A More In-Depth Look Into Asynchronous Shaders 0 788

A More In-Depth Look Into Asynchronous Shaders 0 788

AMD has been building Asynchronous Compute Engines (ACEs) since the Radeon 7970. Until very recently, the possibility to use these ACEs has been very limited, and were previously only for computing workloads (like rendering, or other compute only tasks). Now AMD is working on how to use these asynchronous shaders for more than simply compute based tasks because DirectX 12 is the reason why they now can be used. In DirectX 11, the way graphics are rendered meant that API is simply not suited to asynchronous shading.

Jargon Buster

  • Command Queue: The individual commands that make up the command stream.
  • Command Stream All the commands that need to be rendered/completed.
  • Command Queue Switching: Switching from one command queue to another to try to finish tasks faster. (This is a mixed bag as to whether it makes the task get completed faster or slows it down, but always adds overhead)

DirectX 11 uses a type of processing that has command queue switching, which leads to overhead, lack of prioritization, and never fully utilizing the GPU. Also in DirectX 11 is pre-emption, a way to make some tasks be processed faster than other tasks. The problem with the utilization of this in DirectX 11 is that the higher priority tasks suspend all other tasks while the prioritized task is being processed which led to overhead, slower rendering and is not very efficient.


Since DirectX 11 is heavily serial based and it does not support the type of rendering DirectX 12 can, it is not nearly as good at rendering graphics. This is because DirectX 12 has support for asynchronous shading, where DirectX 11 does not. In asynchronous shading, multiple command queues can be processed eliminating much of the overhead that DirectX 11 had, and at the same time DirectX 12 also supports pre-emption and prioritization, so it is backwards compatible. On AMD’s new GPUs, DirectX 12 and asynchronous shading is very well supported, with 2 to 8 ACEs per GPU (depending on the model).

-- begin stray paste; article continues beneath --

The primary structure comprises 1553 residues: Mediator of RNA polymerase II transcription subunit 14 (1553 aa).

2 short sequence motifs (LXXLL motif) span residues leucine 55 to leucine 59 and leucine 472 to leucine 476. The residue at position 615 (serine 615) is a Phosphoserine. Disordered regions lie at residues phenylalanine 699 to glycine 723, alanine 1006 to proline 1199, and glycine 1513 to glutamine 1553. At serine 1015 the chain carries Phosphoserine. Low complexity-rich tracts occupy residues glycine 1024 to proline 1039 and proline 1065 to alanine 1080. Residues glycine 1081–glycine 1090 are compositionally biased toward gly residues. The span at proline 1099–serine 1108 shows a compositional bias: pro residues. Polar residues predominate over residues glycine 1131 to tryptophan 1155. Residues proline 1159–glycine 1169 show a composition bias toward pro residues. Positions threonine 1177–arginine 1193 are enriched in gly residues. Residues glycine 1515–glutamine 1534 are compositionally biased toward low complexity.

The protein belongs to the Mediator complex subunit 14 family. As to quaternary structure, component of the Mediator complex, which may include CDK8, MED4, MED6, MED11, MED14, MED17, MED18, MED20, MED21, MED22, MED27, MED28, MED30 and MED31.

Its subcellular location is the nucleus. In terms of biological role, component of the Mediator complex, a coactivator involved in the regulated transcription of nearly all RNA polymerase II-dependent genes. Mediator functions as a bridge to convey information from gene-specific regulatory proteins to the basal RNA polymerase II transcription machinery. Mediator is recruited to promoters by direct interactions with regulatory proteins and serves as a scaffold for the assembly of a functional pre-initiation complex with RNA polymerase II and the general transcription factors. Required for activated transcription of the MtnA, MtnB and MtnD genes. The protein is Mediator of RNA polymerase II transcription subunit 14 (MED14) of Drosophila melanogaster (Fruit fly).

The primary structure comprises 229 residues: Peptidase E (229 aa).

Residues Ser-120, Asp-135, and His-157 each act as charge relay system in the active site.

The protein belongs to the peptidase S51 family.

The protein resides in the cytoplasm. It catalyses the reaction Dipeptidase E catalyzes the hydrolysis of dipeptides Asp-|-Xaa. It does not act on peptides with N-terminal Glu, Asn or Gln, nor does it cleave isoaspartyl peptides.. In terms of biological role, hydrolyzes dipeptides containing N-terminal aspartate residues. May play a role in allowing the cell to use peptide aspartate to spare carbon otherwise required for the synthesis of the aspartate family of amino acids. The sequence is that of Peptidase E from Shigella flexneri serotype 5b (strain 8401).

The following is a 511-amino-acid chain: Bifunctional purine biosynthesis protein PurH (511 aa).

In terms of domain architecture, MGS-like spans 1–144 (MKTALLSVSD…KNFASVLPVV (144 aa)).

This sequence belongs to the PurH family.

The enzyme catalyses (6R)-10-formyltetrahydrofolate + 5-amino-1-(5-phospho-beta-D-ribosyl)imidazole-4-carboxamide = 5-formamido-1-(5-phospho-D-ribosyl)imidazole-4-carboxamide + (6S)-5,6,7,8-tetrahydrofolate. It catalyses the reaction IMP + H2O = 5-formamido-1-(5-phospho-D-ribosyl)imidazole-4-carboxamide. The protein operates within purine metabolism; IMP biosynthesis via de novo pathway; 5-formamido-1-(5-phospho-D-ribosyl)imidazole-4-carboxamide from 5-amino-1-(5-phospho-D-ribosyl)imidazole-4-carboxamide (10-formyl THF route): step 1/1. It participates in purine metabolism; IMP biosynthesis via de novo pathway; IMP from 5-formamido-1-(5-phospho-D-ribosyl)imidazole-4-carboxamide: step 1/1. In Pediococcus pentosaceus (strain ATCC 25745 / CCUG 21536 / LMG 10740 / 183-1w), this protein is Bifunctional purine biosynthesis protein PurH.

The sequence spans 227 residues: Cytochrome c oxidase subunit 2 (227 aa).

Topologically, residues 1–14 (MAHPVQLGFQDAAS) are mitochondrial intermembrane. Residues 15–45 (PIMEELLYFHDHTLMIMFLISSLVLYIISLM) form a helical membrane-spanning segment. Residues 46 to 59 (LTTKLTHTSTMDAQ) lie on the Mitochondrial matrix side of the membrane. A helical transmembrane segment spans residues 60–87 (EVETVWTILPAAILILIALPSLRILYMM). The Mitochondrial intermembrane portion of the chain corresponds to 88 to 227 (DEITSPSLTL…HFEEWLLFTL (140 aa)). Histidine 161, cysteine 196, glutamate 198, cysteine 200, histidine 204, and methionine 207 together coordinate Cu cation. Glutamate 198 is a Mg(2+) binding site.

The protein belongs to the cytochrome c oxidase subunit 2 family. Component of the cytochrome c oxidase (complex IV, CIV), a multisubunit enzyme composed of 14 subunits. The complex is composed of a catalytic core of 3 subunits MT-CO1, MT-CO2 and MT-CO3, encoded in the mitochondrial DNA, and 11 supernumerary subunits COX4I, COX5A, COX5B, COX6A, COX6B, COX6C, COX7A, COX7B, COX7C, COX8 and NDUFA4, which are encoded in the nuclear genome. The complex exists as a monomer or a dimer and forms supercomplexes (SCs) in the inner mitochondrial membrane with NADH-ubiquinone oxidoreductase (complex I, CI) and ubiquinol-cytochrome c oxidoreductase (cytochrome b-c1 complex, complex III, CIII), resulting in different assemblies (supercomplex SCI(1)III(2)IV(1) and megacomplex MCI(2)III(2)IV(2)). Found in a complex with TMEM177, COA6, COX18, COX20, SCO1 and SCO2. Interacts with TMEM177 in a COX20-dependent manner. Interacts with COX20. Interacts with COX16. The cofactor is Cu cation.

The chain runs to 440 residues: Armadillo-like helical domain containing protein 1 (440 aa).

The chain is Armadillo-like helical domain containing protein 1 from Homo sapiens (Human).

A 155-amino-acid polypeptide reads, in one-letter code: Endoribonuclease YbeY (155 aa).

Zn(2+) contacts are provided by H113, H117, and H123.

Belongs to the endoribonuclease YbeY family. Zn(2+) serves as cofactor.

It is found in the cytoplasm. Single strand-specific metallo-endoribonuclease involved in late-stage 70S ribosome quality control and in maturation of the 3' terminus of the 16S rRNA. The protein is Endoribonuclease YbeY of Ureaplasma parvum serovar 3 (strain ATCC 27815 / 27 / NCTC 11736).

ACEs core features

asynchronous shaders

Nvidia has yet to reveal whether their GPUs will support asynchronous shading, but since Nvidia cards support DirectX 12 it is probably safe to assume that the GPUs will support it. Perhaps there will be a real competition with this generation of GPUs between AMD and Nvidia cards, which will be great for the consumers, as well as great for innovation of technologies!

Nik is a competitive overclocker at Hwbot.org. He has been messing with PC's since age 12. Currently living in Minnesota, USA. He loves all technology and loves teaching others how to use it. Whether that is overclocking, getting the most bang for your buck, or solving isssues.

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